Modelers and historians should be thrilled with this detailed and well presented book. The text is supported by an excellent gallery of images.
from Osprey Publishing LTD
reveals the development, technology, training and use of the scutum
and other Roman shield types. It is the 234th title in Osprey's
. Authored by authority of all aspects of Ancient Rome at war archaeologist/publisher M.C. Bishop, this softcover book is 64 pages thick, and illustrated by artist Giuseppe Rava. It is also available in PDF and ePUB formats, and catalogued as IBSN: 9781472839626
and the Osprey Short code ELI 234
of this volume;
The introduction of the scutum in the 4th century BC revolutionized the way the Romans fought. Instead of being purely defensive, the shield became a weapon in its own right. Using the top edge or boss to punch an opponent, or the lower rim to smash down on their feet, it served to unbalance an enemy and allow the sword to do its work. The versatility of the scutum was characterized by the testudo, a formation the Romans used offensively like a pedestrian tank. Meanwhile, other shield types equipped the auxiliaries who fought alongside the legionaries. The curved, rectangular scutum survived into the 3rd century AD, only to be replaced by an oval, slightly domed shield derived from the oval shields of Early Imperial auxiliaries.
Drawing together historical accounts, excavated artefacts and the results of the latest scientific analyses of the boards and fittings, renowned authority M.C. Bishop reveals the development, technology, training and use of the scutum and other Roman shield types.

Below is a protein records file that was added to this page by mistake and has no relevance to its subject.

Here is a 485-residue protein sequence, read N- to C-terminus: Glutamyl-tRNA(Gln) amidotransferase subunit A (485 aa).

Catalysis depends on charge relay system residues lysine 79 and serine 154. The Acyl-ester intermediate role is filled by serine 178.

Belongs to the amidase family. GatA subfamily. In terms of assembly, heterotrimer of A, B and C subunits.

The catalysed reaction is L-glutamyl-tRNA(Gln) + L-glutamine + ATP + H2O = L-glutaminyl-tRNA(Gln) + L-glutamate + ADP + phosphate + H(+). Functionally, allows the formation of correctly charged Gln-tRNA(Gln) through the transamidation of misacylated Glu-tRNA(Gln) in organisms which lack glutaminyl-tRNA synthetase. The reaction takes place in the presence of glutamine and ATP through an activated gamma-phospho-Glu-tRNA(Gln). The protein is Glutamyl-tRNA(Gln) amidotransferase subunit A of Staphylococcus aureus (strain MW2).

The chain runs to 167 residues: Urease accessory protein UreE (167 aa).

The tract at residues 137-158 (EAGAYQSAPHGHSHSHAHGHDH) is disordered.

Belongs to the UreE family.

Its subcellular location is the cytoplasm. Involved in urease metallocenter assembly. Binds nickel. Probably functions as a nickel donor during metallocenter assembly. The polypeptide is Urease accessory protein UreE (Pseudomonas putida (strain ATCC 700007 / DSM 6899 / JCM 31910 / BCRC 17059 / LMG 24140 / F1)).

Who doesn't love movies of Roman Legions marching and fighting with their imposing shields? I do and look forward to this book.
presents eight sections with multiple subsections through 64 pages:
Republican • Early Principate • High Principate • Late Principate • Dominate • Smaller legionary shields
Oval shields • Hexagonal shields • Flat, rectangular shields • Other shields • Bosses and fittings
MANUFACTURE AND DECORATION
Workshops • Manufacture • Decoration
Hand-to-hand combat • The testudo • Unit identification • Other secondary uses • Carriage • Awards. Models • Ownership • Legacy
Ancient sources • Modern sources
The author breaks down the history of these shields and their many different kinds. His archaeology background allows him to discuss findings of artifacts and museum pieces, and insight to scientific processes of analysis of the surviving wood, metal, and leather. These are explained in sufficient detail to understand what they were made of, how they were employed, and other aspects for personal armor. While the text is enriched by artwork, it is supported by many images of statues and carvings which verify and authenticate the text. Sources are drawn from private collections, public museums and universities, and personal artifacts. Workshops
begins with noting an Egyptian papyrus document dating from the 2nd or 3rd century AD, among other ancient sources. Voices of the past are used with excepts of ancient manuscripts;